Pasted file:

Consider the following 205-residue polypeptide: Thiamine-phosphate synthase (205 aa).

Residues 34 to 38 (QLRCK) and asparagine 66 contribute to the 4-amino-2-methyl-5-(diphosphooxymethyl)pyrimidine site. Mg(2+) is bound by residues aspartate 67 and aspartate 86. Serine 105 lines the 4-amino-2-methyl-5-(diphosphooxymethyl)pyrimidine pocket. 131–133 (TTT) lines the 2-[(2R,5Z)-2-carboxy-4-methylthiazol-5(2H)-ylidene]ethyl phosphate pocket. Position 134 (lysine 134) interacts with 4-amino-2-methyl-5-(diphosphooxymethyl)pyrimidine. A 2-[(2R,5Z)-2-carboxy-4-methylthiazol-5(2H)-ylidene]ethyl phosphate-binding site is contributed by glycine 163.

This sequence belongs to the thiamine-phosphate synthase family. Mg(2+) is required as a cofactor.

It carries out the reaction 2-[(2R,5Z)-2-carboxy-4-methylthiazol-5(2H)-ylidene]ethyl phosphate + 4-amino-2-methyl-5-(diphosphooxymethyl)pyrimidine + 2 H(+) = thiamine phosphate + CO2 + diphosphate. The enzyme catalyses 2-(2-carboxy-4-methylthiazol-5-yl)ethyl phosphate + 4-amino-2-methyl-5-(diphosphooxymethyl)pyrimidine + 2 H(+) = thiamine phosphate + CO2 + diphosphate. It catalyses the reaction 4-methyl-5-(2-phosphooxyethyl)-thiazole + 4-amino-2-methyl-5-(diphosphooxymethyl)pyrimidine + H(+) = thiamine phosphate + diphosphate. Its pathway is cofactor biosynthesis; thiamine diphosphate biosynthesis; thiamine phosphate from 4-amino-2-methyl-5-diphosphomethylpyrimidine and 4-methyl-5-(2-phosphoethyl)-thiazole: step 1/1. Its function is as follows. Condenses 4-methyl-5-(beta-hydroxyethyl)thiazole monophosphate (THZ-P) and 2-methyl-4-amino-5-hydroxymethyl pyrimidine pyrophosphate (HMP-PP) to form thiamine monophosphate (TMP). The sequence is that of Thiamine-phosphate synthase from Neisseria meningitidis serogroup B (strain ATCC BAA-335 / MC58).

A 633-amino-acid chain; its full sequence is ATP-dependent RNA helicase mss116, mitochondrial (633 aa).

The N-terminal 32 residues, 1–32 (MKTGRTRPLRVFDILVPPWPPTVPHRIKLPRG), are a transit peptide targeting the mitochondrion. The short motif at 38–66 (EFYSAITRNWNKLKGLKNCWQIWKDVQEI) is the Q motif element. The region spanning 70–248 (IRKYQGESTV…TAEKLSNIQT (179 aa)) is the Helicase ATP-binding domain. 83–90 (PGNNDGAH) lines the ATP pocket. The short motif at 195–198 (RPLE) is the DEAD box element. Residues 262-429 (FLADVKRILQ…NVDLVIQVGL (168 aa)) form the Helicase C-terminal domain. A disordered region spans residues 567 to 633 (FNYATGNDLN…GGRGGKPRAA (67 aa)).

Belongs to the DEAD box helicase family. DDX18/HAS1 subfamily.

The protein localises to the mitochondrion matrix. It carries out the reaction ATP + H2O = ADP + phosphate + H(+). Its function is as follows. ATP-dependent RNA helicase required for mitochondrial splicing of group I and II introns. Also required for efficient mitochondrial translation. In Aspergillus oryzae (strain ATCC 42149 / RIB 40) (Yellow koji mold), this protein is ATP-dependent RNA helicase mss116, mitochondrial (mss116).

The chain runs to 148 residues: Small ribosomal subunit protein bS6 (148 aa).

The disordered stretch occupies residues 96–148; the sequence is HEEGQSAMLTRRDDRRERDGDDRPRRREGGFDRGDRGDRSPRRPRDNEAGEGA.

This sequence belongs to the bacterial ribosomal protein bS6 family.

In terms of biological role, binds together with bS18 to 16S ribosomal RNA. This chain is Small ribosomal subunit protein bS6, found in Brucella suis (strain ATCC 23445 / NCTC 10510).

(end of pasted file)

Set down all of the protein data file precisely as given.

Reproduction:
Consider the following 205-residue polypeptide: Thiamine-phosphate synthase (205 aa).

Residues 34 to 38 (QLRCK) and asparagine 66 contribute to the 4-amino-2-methyl-5-(diphosphooxymethyl)pyrimidine site. Mg(2+) is bound by residues aspartate 67 and aspartate 86. Serine 105 lines the 4-amino-2-methyl-5-(diphosphooxymethyl)pyrimidine pocket. 131–133 (TTT) lines the 2-[(2R,5Z)-2-carboxy-4-methylthiazol-5(2H)-ylidene]ethyl phosphate pocket. Position 134 (lysine 134) interacts with 4-amino-2-methyl-5-(diphosphooxymethyl)pyrimidine. A 2-[(2R,5Z)-2-carboxy-4-methylthiazol-5(2H)-ylidene]ethyl phosphate-binding site is contributed by glycine 163.

This sequence belongs to the thiamine-phosphate synthase family. Mg(2+) is required as a cofactor.

It carries out the reaction 2-[(2R,5Z)-2-carboxy-4-methylthiazol-5(2H)-ylidene]ethyl phosphate + 4-amino-2-methyl-5-(diphosphooxymethyl)pyrimidine + 2 H(+) = thiamine phosphate + CO2 + diphosphate. The enzyme catalyses 2-(2-carboxy-4-methylthiazol-5-yl)ethyl phosphate + 4-amino-2-methyl-5-(diphosphooxymethyl)pyrimidine + 2 H(+) = thiamine phosphate + CO2 + diphosphate. It catalyses the reaction 4-methyl-5-(2-phosphooxyethyl)-thiazole + 4-amino-2-methyl-5-(diphosphooxymethyl)pyrimidine + H(+) = thiamine phosphate + diphosphate. Its pathway is cofactor biosynthesis; thiamine diphosphate biosynthesis; thiamine phosphate from 4-amino-2-methyl-5-diphosphomethylpyrimidine and 4-methyl-5-(2-phosphoethyl)-thiazole: step 1/1. Its function is as follows. Condenses 4-methyl-5-(beta-hydroxyethyl)thiazole monophosphate (THZ-P) and 2-methyl-4-amino-5-hydroxymethyl pyrimidine pyrophosphate (HMP-PP) to form thiamine monophosphate (TMP). The sequence is that of Thiamine-phosphate synthase from Neisseria meningitidis serogroup B (strain ATCC BAA-335 / MC58).

A 633-amino-acid chain; its full sequence is ATP-dependent RNA helicase mss116, mitochondrial (633 aa).

The N-terminal 32 residues, 1–32 (MKTGRTRPLRVFDILVPPWPPTVPHRIKLPRG), are a transit peptide targeting the mitochondrion. The short motif at 38–66 (EFYSAITRNWNKLKGLKNCWQIWKDVQEI) is the Q motif element. The region spanning 70–248 (IRKYQGESTV…TAEKLSNIQT (179 aa)) is the Helicase ATP-binding domain. 83–90 (PGNNDGAH) lines the ATP pocket. The short motif at 195–198 (RPLE) is the DEAD box element. Residues 262-429 (FLADVKRILQ…NVDLVIQVGL (168 aa)) form the Helicase C-terminal domain. A disordered region spans residues 567 to 633 (FNYATGNDLN…GGRGGKPRAA (67 aa)).

Belongs to the DEAD box helicase family. DDX18/HAS1 subfamily.

The protein localises to the mitochondrion matrix. It carries out the reaction ATP + H2O = ADP + phosphate + H(+). Its function is as follows. ATP-dependent RNA helicase required for mitochondrial splicing of group I and II introns. Also required for efficient mitochondrial translation. In Aspergillus oryzae (strain ATCC 42149 / RIB 40) (Yellow koji mold), this protein is ATP-dependent RNA helicase mss116, mitochondrial (mss116).

The chain runs to 148 residues: Small ribosomal subunit protein bS6 (148 aa).

The disordered stretch occupies residues 96–148; the sequence is HEEGQSAMLTRRDDRRERDGDDRPRRREGGFDRGDRGDRSPRRPRDNEAGEGA.

This sequence belongs to the bacterial ribosomal protein bS6 family.

In terms of biological role, binds together with bS18 to 16S ribosomal RNA. This chain is Small ribosomal subunit protein bS6, found in Brucella suis (strain ATCC 23445 / NCTC 10510).